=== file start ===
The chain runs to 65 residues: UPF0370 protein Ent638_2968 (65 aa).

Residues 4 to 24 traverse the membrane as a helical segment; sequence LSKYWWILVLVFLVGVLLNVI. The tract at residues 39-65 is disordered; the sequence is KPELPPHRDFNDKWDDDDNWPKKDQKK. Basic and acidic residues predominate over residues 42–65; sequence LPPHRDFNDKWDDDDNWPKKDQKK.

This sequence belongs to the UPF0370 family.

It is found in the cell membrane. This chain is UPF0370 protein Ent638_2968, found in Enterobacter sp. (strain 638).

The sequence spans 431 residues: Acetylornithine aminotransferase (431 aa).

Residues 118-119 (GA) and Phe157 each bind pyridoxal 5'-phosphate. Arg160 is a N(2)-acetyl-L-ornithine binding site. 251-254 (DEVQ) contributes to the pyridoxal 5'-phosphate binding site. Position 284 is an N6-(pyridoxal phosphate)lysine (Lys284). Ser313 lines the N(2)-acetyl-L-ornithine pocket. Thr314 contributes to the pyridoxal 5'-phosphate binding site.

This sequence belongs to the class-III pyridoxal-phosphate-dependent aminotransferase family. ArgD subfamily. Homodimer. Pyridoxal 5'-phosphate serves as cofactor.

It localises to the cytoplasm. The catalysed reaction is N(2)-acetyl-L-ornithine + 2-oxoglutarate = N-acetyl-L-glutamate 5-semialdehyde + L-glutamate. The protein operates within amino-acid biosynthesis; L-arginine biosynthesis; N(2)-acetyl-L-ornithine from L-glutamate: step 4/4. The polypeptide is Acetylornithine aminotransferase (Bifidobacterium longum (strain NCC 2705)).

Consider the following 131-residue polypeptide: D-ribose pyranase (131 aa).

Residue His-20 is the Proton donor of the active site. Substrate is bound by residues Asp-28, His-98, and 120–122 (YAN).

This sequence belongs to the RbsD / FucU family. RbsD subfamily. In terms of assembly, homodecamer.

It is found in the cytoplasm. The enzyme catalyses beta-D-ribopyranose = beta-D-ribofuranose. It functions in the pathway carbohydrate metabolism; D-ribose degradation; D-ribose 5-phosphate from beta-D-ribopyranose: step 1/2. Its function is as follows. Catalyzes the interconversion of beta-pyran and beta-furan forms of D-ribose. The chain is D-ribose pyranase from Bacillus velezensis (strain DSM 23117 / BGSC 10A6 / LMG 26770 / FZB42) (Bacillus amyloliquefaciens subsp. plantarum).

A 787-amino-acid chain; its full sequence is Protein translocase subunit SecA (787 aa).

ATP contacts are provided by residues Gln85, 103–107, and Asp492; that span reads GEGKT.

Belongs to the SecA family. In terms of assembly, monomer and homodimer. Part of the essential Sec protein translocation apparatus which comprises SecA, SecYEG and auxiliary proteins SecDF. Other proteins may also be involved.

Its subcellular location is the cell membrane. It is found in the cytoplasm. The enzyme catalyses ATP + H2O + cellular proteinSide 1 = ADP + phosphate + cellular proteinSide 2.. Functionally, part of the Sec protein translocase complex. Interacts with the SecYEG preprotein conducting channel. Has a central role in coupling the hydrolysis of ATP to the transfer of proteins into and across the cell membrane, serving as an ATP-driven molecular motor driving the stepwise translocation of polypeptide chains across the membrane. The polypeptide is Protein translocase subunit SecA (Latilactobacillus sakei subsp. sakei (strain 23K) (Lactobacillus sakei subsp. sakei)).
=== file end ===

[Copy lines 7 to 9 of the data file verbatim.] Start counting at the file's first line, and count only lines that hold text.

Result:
This sequence belongs to the class-III pyridoxal-phosphate-dependent aminotransferase family. ArgD subfamily. Homodimer. Pyridoxal 5'-phosphate serves as cofactor.

It localises to the cytoplasm. The catalysed reaction is N(2)-acetyl-L-ornithine + 2-oxoglutarate = N-acetyl-L-glutamate 5-semialdehyde + L-glutamate. The protein operates within amino-acid biosynthesis; L-arginine biosynthesis; N(2)-acetyl-L-ornithine from L-glutamate: step 4/4. The polypeptide is Acetylornithine aminotransferase (Bifidobacterium longum (strain NCC 2705)).

Consider the following 131-residue polypeptide: D-ribose pyranase (131 aa).